Yeah, baby! London was a happening place in the 1960s where music, fashion, and counter-culture attitudes came together. Whereas London culture since World War II had been more conservative, young people of 60s London rebelled in nearly every way possible, pushing the limits in mind-bending ways. It seemed perfectly natural that the stereotypical “stiff upper lip” would eventually give way to a wild, experimental culture that produced the Rolling Stones, mods, Monty Python, and some of the first fashion models. This cool, hip new culture became known as “swinging” and London was very much the center of this 60s counterculture.
Swinging culture was like an explosion of all the repressed feelings that English society had been keeping down, and London was its epicenter. One of the first major changes was in the era’s fashion, with bright colors, miniskirts, go-go boots, sharp suits, and more crushed velvet than you can shake a stick at. Most of this fashion could be found on Carnaby Street in Soho and geared itself towards the hippies and the mods. Mods as a subculture started in the city in 1958, but gained a greater following in the 60s, partly due to the popularity of London bands such as The Who, The Small Faces, and The Rolling Stones.
Of course, these bands weren’t the only ones that operated within the city. There’s little question that The Beatles were the biggest musical act of the 1960s and, despite being from Liverpool, they certainly had London under their spell. Places such as Abbey Road, the Apple Boutique, the London Palladium, and the site of their rooftop concert at 3 Saville Rd are just some of London locations located with Beatlemania. Other groups that reigned on the music charts and the London streets included The Kinks, Lulu, The Animals, and Dusty Springfield. Psychedelic rock also began to take hold as bands like Cream, Pink Floyd, and The Jimi Hendrix Experience all got their starts in London. Of course, if you wanted to listen to any of the bands, it was necessary to turn into a pirate radio station that broadcasted into the city from the North Sea.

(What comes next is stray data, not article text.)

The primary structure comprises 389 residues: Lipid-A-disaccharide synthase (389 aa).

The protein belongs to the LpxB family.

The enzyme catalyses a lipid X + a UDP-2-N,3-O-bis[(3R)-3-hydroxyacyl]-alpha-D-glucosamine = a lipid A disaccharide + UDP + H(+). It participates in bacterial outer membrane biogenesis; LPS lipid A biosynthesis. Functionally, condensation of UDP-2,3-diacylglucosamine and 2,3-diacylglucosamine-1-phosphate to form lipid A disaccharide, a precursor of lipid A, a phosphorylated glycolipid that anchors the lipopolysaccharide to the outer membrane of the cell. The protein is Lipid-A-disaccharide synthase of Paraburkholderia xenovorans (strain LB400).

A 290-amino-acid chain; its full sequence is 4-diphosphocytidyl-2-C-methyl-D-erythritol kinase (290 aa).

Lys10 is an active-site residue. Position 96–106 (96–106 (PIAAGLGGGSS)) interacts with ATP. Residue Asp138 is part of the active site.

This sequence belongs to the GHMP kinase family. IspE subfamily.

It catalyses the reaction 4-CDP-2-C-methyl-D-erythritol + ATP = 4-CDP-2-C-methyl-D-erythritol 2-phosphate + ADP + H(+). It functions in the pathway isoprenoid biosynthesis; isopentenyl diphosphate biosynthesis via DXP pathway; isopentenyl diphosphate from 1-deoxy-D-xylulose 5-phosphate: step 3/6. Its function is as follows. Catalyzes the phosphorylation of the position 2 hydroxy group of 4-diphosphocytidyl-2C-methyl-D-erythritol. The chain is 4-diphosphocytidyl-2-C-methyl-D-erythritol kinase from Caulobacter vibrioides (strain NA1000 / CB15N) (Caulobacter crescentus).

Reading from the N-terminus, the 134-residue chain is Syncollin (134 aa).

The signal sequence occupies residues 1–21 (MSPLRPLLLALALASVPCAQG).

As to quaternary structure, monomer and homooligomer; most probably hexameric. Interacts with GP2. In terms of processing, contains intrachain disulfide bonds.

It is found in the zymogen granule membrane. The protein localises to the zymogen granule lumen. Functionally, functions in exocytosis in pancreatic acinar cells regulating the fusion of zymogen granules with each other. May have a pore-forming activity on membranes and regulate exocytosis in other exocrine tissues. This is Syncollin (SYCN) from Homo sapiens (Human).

60s London was also when some of the first popular fashion models came about, and no one came to symbolize this more than Jean Shrimpton. Shrimpton was not only one of the world’s first supermodels, but she was also recognized as “the face of Swinging London”, often photographed wearing the very clothes that made Carnaby Street such a popular fashion destination. Along with Pattie Boyd and Twiggy, the three exemplified the look of the Swinging London woman. One of the more infamous models of the period was Christine Keeler, who is known more for her involvement in the Profumo Affair than her modeling. Her extra-marital relationships with both a Soviet agent and Secretary of State for War John Profumo was one of the contributing facts that led to the end of Prime Minister Harold Macmillan’s government.
And roading through the streets of London, besides the scooters of the mods, was the brand new Mini. The Mini’s small size made it perfect for zipping around the city and finding parking. Sometimes its roof would come adorned with the Union Jack, a national symbol that became increasingly popular in design. The Mini became so popular that it featured heavily in the 1969 film The Italian Job as the getaway cars and are shown throughout the film being able to squeeze through narrow spaces and perform very exacting spaces.
In the modern era, Swinging London can seem like an alien world of ancient times. In the past couple of decades, films have attempted to revitalize the swinging culture. In the 1990s, the Austin Powers film trilogy poked fun at the culture and the James Bond films. The Boat that Rocked, which released in 2009, played it straight, taking place on one of the pirate radio ships and heavily featuring the music, fashion, and attitudes of the era. These films help us appreciate what Swinging London did for the world, embracing freedom and exploration of culture that persists to this day.